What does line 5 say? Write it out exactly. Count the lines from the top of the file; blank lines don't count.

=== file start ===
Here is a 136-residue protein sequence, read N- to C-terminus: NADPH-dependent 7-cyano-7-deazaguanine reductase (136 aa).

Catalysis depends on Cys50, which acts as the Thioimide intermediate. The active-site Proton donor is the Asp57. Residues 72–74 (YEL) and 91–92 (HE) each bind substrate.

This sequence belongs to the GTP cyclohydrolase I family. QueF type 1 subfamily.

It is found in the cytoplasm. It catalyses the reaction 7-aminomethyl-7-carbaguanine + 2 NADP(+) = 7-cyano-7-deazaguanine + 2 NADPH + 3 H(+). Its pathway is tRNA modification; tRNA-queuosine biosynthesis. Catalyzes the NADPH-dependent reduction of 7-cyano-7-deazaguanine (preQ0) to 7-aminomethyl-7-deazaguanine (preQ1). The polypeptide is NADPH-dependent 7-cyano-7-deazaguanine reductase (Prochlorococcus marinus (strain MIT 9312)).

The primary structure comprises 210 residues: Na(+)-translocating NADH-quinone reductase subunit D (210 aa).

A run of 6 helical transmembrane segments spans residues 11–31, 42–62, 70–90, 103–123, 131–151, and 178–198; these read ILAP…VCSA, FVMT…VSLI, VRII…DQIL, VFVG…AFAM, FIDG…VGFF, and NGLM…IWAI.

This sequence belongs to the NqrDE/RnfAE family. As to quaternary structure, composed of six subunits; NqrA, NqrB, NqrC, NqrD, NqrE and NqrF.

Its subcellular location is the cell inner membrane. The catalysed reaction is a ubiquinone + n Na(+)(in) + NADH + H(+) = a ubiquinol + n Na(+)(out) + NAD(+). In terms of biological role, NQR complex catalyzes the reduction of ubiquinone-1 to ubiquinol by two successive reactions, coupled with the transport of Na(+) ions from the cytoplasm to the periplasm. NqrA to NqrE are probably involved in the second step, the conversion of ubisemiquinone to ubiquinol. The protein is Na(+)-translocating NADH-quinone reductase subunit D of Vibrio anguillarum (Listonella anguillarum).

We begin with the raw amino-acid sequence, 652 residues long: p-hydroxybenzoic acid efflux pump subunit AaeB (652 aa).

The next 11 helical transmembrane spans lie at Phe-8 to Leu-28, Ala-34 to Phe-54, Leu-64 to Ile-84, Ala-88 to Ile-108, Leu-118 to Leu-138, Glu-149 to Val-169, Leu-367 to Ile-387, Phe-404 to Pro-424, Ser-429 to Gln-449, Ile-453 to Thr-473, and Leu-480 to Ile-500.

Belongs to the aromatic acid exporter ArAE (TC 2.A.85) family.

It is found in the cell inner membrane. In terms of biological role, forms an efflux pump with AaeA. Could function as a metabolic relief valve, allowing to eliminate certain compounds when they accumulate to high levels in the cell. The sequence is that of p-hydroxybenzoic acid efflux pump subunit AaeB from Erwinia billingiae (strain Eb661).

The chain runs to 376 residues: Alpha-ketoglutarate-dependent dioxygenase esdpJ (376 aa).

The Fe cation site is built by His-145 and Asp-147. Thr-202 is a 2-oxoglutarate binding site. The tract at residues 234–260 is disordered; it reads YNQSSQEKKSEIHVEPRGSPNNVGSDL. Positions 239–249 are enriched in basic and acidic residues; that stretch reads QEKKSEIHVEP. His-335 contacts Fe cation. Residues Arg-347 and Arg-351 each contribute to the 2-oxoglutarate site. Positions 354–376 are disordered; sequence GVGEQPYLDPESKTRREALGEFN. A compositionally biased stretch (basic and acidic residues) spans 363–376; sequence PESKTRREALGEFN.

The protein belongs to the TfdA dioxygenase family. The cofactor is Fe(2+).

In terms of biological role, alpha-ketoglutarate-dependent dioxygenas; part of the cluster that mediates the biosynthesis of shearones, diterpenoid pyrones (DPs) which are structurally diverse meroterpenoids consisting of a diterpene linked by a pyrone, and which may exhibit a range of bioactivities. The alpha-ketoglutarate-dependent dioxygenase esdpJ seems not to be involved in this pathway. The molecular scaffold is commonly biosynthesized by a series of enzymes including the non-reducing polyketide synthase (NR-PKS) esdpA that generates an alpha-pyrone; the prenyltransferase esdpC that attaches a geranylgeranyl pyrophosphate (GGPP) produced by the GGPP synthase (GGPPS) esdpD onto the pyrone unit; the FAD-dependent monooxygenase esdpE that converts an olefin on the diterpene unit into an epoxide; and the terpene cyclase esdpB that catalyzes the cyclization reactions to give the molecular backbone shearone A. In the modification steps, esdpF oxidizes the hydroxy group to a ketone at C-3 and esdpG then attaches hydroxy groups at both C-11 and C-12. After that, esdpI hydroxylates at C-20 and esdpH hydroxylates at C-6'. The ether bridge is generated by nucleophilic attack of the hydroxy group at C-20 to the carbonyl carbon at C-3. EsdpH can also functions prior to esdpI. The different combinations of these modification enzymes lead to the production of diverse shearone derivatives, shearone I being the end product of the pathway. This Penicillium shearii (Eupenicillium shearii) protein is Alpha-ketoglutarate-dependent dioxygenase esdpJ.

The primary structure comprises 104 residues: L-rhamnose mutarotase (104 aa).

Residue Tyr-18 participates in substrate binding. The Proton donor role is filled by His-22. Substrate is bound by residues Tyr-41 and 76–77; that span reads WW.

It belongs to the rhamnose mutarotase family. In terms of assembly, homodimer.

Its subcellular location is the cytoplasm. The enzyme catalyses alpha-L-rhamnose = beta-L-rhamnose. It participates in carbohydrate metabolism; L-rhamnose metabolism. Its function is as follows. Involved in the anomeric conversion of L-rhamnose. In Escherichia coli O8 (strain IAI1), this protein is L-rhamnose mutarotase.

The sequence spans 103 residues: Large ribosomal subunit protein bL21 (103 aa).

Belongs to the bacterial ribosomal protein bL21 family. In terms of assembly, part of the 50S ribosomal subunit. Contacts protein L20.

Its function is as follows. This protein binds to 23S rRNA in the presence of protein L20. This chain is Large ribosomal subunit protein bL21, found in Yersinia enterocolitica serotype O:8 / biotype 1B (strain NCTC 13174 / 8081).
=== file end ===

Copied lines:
The primary structure comprises 210 residues: Na(+)-translocating NADH-quinone reductase subunit D (210 aa).